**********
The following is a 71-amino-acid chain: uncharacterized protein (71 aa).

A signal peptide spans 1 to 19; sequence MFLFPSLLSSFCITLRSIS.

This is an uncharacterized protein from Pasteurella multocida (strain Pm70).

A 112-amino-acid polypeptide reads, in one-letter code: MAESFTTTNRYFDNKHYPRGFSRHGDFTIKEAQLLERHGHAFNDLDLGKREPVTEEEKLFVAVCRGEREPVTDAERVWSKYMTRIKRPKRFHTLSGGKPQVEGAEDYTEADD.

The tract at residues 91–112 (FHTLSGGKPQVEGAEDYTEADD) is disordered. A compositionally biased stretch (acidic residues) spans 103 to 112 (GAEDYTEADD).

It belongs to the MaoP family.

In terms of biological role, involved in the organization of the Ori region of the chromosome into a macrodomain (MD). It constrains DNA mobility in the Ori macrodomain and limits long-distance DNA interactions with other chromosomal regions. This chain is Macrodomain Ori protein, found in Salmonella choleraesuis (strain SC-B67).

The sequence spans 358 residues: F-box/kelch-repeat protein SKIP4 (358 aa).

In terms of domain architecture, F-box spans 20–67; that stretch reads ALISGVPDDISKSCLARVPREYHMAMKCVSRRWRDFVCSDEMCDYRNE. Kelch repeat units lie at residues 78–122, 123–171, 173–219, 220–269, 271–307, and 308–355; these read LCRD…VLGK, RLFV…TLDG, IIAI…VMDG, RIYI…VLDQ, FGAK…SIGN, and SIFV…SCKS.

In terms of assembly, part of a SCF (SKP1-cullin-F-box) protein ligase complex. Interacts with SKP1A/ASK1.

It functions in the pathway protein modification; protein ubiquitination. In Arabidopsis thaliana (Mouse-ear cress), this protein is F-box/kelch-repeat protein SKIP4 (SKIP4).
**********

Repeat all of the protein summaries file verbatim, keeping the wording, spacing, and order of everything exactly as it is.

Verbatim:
The following is a 71-amino-acid chain: uncharacterized protein (71 aa).

A signal peptide spans 1 to 19; sequence MFLFPSLLSSFCITLRSIS.

This is an uncharacterized protein from Pasteurella multocida (strain Pm70).

A 112-amino-acid polypeptide reads, in one-letter code: MAESFTTTNRYFDNKHYPRGFSRHGDFTIKEAQLLERHGHAFNDLDLGKREPVTEEEKLFVAVCRGEREPVTDAERVWSKYMTRIKRPKRFHTLSGGKPQVEGAEDYTEADD.

The tract at residues 91–112 (FHTLSGGKPQVEGAEDYTEADD) is disordered. A compositionally biased stretch (acidic residues) spans 103 to 112 (GAEDYTEADD).

It belongs to the MaoP family.

In terms of biological role, involved in the organization of the Ori region of the chromosome into a macrodomain (MD). It constrains DNA mobility in the Ori macrodomain and limits long-distance DNA interactions with other chromosomal regions. This chain is Macrodomain Ori protein, found in Salmonella choleraesuis (strain SC-B67).

The sequence spans 358 residues: F-box/kelch-repeat protein SKIP4 (358 aa).

In terms of domain architecture, F-box spans 20–67; that stretch reads ALISGVPDDISKSCLARVPREYHMAMKCVSRRWRDFVCSDEMCDYRNE. Kelch repeat units lie at residues 78–122, 123–171, 173–219, 220–269, 271–307, and 308–355; these read LCRD…VLGK, RLFV…TLDG, IIAI…VMDG, RIYI…VLDQ, FGAK…SIGN, and SIFV…SCKS.

In terms of assembly, part of a SCF (SKP1-cullin-F-box) protein ligase complex. Interacts with SKP1A/ASK1.

It functions in the pathway protein modification; protein ubiquitination. In Arabidopsis thaliana (Mouse-ear cress), this protein is F-box/kelch-repeat protein SKIP4 (SKIP4).